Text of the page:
Under basic Georgia law, an individual can be held liable if their dog attacks and injures another individual. However, what if you have sustained a gruesome injury that requires medical attention? Essentially, who is responsible for paying the medical bills? Unfortunately, the answer is mainly straightforward. Normally, if you have been bitten by a vicious animal, you may personally reason with the owner of the dog to cover any medical expenses.

Though, if this individual denies handling your medical costs, what happens next? In this article, you will find out who is responsible for paying your medical bills if you have been attacked by a vicious animal.

You Have to File a Lawsuit

Unless you and the dog owner reach a natural agreement for the owner to pay your medical bills, it is extremely unlikely that you will reach this resolution without filing a lawsuit. The law is perfectly clear that the owner is responsible for their dog’s attack on another individual, per Georgia Code Title 51, Chapter 2, which states,

“A person who owns or keeps a vicious or dangerous animal of any kind and who, by careless management or by allowing the animal to go at liberty, causes injury to another person who does not provoke the injury by his own act may be liable in damages to the person so injured…”

If you have been injured by a dog in this state, you could successfully file a lawsuit and receive compensation, so that you can pay your medical bills. Even though this law is perfectly clear on this type of situation, you cannot count on a dog owner to automatically resolve this issue and pay your medical bills. By filing a lawsuit with the help of dog bite attorneys, you can ensure that you will receive fair compensation for your injury through the court.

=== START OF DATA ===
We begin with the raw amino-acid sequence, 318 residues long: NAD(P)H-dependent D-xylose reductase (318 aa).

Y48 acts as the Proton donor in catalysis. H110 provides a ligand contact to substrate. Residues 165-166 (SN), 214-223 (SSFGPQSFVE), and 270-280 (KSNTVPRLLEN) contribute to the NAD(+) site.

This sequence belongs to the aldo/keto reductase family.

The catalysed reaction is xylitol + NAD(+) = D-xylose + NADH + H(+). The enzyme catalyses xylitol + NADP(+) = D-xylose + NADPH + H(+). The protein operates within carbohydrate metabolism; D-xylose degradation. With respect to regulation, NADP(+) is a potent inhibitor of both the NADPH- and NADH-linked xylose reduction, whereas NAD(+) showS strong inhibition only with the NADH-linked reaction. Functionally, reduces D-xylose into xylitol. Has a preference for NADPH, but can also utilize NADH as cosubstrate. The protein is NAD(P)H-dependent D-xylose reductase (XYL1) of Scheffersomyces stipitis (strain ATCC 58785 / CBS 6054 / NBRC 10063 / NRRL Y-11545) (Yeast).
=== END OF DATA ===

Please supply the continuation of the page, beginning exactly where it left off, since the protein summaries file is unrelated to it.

There Is A Notable Exception

Although a dog owner is responsible for the activities of their pet, there is a clear connotation in the above statute that mentions that the dog has to be a “vicious or dangerous animal.”Under Georgia law, all animals are harmless unless proved otherwise. Therefore, if you do decide to take your case to court, you must prove that the dog that injured you was a “vicious or dangerous animal.”

The provision of the law provides security for dog owners. If you provoked a dog and received an injury as a result, you might want to forgo the option of filing a lawsuit. In fact, even if you are confronted by a dog and you act aggressively, you could be legally responsible for your own injury and medical bills.

In most cases, a dog owner is responsible for their pet. Therefore, if you sustained an injury that wasn’t provoked on your end, the owner is legally responsible for paying your medical bills. If you cannot reach this resolution on your own, you can file a lawsuit and win compensation to handle these costs. Under the same law, you may be responsible for paying your own medical bills if you carelessly provoked the animal in the first place.

For more information, speak to a dog bite lawyer today.